Night of Unsettled Stars

Apr 06, 2014

It’s an evening of performance where nothing happens, or tries to, 120 times.

“Night of Unsettled Stars” invites us, for three minutes, to be vulnerable for a computer-generated audience that watches more closely than any human ever could.

There are no lines, no rehearsal, and no hiding even our most fleeting impulses. A brain scanner and movement sensor catch every involuntary micro-movement in the face and body. The non-audience watches this non-performance, and it reacts accordingly: it gasps, it chuckles, it applauds, or it boos us off the stage.

Non-performance performance.

In the months before Nuit Blanche, social media shares a casting call for 120 performers. Performers receive a booking sometime throughout the evening of Nuit Blanche.

On the evening, everyone can watch a video feed of the performances. Passers-by can take numbers as understudies.

Each new performer enters the backstage, where the dresser costumes them with a cranial sensor. The dresser also offers last-minute advice:

  • Don’t move much, the audience will look away or disappear but the clock won’t stop.
  • Don’t make rude gestures (or any at all), or be disruptive: security is standing just a few steps away.
  • Don’t speak or make a speech, nobody can hear you anyway.

The performer walks to their mark and plants their feet.

It's lonely out here.

When they are still, the audience appears. Faces are dim and indistinct, except for the eyes and mouths. Their heads crane to get a good look at the inaction.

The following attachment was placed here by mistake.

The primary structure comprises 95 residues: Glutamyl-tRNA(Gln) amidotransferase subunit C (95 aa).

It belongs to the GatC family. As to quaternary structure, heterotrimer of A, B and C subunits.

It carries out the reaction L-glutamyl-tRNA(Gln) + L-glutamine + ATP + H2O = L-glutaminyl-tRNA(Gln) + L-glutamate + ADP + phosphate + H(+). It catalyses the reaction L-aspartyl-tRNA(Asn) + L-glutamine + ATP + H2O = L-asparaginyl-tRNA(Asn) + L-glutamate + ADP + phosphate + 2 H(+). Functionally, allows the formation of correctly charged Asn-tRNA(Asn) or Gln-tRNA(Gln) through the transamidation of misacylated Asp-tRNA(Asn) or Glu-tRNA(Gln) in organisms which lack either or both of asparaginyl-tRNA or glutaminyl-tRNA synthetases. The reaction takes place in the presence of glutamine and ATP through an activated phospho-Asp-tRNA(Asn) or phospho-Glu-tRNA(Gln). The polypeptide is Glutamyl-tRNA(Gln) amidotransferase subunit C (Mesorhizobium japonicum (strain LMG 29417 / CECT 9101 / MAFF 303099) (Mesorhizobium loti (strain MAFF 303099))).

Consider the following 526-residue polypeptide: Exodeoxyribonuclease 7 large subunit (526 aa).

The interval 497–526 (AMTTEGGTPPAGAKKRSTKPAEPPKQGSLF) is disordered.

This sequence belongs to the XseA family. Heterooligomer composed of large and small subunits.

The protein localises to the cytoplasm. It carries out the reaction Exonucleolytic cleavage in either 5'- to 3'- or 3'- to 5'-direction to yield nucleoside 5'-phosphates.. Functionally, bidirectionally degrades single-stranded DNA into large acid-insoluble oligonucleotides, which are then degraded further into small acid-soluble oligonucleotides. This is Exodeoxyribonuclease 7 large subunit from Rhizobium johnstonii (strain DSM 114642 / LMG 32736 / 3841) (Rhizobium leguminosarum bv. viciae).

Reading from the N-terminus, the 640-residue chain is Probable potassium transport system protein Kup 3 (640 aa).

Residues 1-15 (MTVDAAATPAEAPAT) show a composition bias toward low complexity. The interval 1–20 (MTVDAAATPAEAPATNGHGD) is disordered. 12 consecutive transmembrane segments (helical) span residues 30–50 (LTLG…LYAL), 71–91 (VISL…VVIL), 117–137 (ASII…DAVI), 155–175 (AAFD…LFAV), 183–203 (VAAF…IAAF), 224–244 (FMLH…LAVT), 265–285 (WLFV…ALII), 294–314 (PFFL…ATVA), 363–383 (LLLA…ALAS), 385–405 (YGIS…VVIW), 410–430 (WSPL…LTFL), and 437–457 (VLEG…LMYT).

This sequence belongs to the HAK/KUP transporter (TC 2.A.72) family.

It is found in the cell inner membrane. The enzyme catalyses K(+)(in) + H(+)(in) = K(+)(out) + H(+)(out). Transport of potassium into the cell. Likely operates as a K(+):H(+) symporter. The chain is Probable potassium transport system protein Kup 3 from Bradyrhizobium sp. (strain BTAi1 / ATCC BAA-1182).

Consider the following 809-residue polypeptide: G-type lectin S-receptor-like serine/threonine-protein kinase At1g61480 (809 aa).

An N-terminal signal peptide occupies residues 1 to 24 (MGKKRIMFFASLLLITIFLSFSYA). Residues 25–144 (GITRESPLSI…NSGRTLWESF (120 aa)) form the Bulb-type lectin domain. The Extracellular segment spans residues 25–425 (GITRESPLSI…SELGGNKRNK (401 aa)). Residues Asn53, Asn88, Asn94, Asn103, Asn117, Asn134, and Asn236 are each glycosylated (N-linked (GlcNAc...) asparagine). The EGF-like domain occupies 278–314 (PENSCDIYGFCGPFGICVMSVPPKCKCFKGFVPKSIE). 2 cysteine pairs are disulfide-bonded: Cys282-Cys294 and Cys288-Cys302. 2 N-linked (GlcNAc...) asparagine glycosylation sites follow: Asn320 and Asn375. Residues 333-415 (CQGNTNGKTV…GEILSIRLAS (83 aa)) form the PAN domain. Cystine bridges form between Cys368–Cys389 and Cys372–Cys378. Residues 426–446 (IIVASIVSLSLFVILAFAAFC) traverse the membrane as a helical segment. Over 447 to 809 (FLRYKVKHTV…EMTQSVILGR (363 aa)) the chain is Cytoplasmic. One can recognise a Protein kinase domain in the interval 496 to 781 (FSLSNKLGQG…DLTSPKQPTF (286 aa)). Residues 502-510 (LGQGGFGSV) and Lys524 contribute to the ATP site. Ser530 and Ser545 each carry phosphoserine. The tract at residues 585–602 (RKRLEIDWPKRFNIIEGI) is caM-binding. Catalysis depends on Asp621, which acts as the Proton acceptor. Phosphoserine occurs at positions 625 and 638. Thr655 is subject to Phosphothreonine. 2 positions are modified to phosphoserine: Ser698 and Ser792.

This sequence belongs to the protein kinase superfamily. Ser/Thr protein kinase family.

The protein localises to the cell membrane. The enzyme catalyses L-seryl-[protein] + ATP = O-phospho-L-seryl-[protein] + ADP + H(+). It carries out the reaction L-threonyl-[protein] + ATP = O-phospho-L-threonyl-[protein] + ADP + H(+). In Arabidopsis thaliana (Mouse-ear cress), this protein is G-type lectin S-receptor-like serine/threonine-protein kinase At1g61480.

Each experience is different: perhaps the performer’s attention drifts, and the audience huffs with indignation. Or they betray fear, and the audience swells with catcalls. A shift of the eyes, and audience laughter turns to gasps. As the performer struggles to control their bare impressions and engagement, the audience finds its own reaction and lets the performer have it.

They seem to sense my fear.

If they perform well, the audience rewards them with polite applause or even cheers. If not, the audience might offer a cough or a reedy cry of “Get off the stage!”.

At three minutes, the audience fades from view, and this act is over. Staff retrieve the equipment and offer a few words of non-committal debriefing, and the star of their own life exits to continue their Nuit Blanche exploration.

There’s no intentional provocation programmed into the system, and no manual intervention. The actual algorithms are secret and non-linear, and performers must learn as they go.

What makes this, or any audience happy? Honesty, the way a lie detector likes truthfulness, and emotional engagement. Night of Unsettled Stars reveals our inner character by eroding the protective barrier of performance.


Kirk Zurell designed Night of Unsettled Stars as a Nuit Blanche Open Call project.